Petition to cancel COC of Bongbong Marcos filed before Comelec
MANILA, Philippines — A petition to cancel the certificate of candidacy (COC) of former senator Ferdinand “Bongbong” Marcos Jr. for the presidency has been filed at the Commission on Elections (Comelec).
The petitioners, composed of political detainees and human rights and medical organizations that opposed Marcos’ dictatorship, claim that Marcos Jr. is not eligible to run for any public office since the Quezon City Regional Trial Court convicted him in 1995 for his failure to file income tax returns.
In a statement shared by their lawyer Theodore Te, the petitioners said that Marcos’ COC “contains multiple false material representations.” The petition was filed before the Comelec on Tuesday.
“Specifically, Marcos falsified his Certificate of Candidacy when he claimed that he was eligible to be a candidate for president of the Philippines in the 2022 national elections when in fact he is disqualified from doing so,” they said.
“Marcos is not eligible to run for any public office as he is, plainly, a convicted criminal. Marcos was convicted by the Regional Trial Court of Quezon City in a July 27 1995 Decision for his multiple failures to file income tax returns,” the petitioners added.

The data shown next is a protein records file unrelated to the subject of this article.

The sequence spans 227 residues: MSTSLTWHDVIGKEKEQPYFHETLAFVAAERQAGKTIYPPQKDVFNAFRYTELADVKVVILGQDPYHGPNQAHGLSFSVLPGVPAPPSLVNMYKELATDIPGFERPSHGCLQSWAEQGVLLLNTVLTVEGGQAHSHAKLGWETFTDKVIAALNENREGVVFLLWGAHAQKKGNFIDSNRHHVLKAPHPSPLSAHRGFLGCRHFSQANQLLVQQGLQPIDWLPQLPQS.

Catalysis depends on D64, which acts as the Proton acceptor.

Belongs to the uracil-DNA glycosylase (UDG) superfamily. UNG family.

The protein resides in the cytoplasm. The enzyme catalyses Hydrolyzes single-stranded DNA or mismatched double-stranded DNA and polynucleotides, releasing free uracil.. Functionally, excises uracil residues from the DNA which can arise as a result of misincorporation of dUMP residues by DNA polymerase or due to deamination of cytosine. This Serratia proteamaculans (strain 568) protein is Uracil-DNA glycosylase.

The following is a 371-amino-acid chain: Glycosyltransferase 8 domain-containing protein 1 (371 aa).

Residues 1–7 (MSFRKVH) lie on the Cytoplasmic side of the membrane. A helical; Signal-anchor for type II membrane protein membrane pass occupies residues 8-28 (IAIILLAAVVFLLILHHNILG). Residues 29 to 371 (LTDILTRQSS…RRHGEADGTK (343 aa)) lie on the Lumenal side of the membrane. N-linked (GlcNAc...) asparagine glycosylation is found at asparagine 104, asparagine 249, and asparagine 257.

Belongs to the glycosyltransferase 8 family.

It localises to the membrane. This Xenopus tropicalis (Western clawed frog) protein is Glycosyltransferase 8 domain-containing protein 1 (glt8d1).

They noted that the Court of Appeals upheld Marcos’ conviction and no longer appealed to the Supreme Court, thereby becoming a final and unappealable conviction.
“Having been convicted by final judgment of a violation of the
National Internal Revenue Code (NIRC), Marcos is perpetually disqualified from holding any public office, to vote and to participate in any election as mandated under the NIRC,” they stressed.
Further, the petitioners also said that “the crimes for which Marcos was convicted by [the] final [judgment] are also crimes involving moral turpitude that disqualifies Marcos from being a candidate for any office under Section 12 of the Omnibus Election Code.”
The petition noted that the crime involves moral turpitude since, among others, Marcos and his family refuse to pay to the Filipino people roughly P203.8 billion in estate taxes, inclusive of interests, surcharge, and other penalties.
As of this posting, INQUIRER.net is still seeking comment from Marcos’ camp through his chief of staff Atty. Victor Rodriguez but has yet to receive a response.
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